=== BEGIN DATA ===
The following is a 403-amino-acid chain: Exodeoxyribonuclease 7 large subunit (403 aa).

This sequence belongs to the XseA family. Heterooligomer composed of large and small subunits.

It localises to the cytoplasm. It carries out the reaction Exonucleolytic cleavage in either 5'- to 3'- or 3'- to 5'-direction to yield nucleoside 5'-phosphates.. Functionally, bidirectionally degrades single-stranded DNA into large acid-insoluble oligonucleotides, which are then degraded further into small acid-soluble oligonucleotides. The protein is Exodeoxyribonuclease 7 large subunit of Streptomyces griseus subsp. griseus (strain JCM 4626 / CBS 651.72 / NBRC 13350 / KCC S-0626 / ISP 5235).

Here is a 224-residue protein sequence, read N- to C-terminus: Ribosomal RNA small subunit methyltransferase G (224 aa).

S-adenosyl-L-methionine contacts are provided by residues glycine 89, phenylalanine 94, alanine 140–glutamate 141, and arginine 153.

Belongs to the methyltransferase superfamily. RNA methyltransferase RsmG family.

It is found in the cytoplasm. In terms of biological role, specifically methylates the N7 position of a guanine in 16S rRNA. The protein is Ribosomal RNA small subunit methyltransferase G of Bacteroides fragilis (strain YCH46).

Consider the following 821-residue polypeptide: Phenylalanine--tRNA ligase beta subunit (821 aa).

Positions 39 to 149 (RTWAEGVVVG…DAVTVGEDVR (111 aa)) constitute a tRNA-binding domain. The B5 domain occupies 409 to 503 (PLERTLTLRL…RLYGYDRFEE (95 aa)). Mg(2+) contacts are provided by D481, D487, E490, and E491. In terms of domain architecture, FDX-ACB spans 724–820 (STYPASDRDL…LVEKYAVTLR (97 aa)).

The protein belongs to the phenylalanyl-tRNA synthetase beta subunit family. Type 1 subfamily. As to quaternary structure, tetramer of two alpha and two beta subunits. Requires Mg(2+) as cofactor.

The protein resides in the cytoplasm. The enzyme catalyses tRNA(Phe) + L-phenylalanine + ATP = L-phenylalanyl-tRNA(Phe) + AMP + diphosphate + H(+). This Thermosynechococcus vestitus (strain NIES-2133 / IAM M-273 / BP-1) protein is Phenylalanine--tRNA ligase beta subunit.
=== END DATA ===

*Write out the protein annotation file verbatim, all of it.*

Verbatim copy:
The following is a 403-amino-acid chain: Exodeoxyribonuclease 7 large subunit (403 aa).

This sequence belongs to the XseA family. Heterooligomer composed of large and small subunits.

It localises to the cytoplasm. It carries out the reaction Exonucleolytic cleavage in either 5'- to 3'- or 3'- to 5'-direction to yield nucleoside 5'-phosphates.. Functionally, bidirectionally degrades single-stranded DNA into large acid-insoluble oligonucleotides, which are then degraded further into small acid-soluble oligonucleotides. The protein is Exodeoxyribonuclease 7 large subunit of Streptomyces griseus subsp. griseus (strain JCM 4626 / CBS 651.72 / NBRC 13350 / KCC S-0626 / ISP 5235).

Here is a 224-residue protein sequence, read N- to C-terminus: Ribosomal RNA small subunit methyltransferase G (224 aa).

S-adenosyl-L-methionine contacts are provided by residues glycine 89, phenylalanine 94, alanine 140–glutamate 141, and arginine 153.

Belongs to the methyltransferase superfamily. RNA methyltransferase RsmG family.

It is found in the cytoplasm. In terms of biological role, specifically methylates the N7 position of a guanine in 16S rRNA. The protein is Ribosomal RNA small subunit methyltransferase G of Bacteroides fragilis (strain YCH46).

Consider the following 821-residue polypeptide: Phenylalanine--tRNA ligase beta subunit (821 aa).

Positions 39 to 149 (RTWAEGVVVG…DAVTVGEDVR (111 aa)) constitute a tRNA-binding domain. The B5 domain occupies 409 to 503 (PLERTLTLRL…RLYGYDRFEE (95 aa)). Mg(2+) contacts are provided by D481, D487, E490, and E491. In terms of domain architecture, FDX-ACB spans 724–820 (STYPASDRDL…LVEKYAVTLR (97 aa)).

The protein belongs to the phenylalanyl-tRNA synthetase beta subunit family. Type 1 subfamily. As to quaternary structure, tetramer of two alpha and two beta subunits. Requires Mg(2+) as cofactor.

The protein resides in the cytoplasm. The enzyme catalyses tRNA(Phe) + L-phenylalanine + ATP = L-phenylalanyl-tRNA(Phe) + AMP + diphosphate + H(+). This Thermosynechococcus vestitus (strain NIES-2133 / IAM M-273 / BP-1) protein is Phenylalanine--tRNA ligase beta subunit.